Honestly, and I know for most people this is weird, I don't listen to music when I'm home alone. My brain is already too noisy. No TV unless it's something I'm watching, and no music, unless I'm walking/running or driving.
When Nick has music on in the kitchen and also wants to talk to me it makes me feel physically angry.
I'm not suggesting my big brain is always occupied processing such important things. No. It's that there are too many things happening at the same time, and multiple inputs on top of that make my head melt.
Adderall mitigated the swirly chaos of the constant everything.
I thought I was a great at multitasking, but as it turns out, I am not.
What I've been good at, at least at work, is being pleasant about being interrupted in the middle of a task, because it's so easy to turn my attention to something else.
(You're not troubling me because I was going to get up anyway.)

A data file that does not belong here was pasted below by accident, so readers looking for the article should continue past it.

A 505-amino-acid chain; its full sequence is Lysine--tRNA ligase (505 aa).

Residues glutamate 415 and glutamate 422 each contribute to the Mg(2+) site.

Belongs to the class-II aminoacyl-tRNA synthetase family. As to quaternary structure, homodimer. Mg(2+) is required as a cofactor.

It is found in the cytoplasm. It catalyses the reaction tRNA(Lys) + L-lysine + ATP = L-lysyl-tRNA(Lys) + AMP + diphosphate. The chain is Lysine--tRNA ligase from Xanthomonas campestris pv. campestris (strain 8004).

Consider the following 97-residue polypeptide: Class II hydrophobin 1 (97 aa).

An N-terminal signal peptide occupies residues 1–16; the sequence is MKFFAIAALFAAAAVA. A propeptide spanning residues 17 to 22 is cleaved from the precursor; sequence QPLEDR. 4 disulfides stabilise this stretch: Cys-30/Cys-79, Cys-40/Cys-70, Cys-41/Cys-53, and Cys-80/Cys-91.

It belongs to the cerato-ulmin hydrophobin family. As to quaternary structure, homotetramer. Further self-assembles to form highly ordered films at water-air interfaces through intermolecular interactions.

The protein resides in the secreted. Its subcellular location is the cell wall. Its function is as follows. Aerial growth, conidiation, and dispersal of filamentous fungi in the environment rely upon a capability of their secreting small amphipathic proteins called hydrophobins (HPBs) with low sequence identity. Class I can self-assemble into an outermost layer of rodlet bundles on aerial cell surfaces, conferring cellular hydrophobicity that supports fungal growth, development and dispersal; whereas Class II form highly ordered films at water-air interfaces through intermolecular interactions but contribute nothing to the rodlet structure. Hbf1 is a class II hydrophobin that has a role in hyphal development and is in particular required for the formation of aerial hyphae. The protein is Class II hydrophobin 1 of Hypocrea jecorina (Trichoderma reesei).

This one is perhaps my favorite: You know what else people with ADHD struggle with? Time management.
You know what I suck at? Time.
I've had friends who get insulted if you are at all late, because they think it's a reflection of how you feel about them.
These are friends I can love dearly but not make plans with.
Because time. My god, I've been so challenged by the space-time continuum my entire life.
I remember sending Nick a calendar appointment—I think it was for my amnio when I was pregnant with Jordan—and he thought we needed to be there an hour and a half ahead of time. But really that was my time buffer because I was terrified of being late.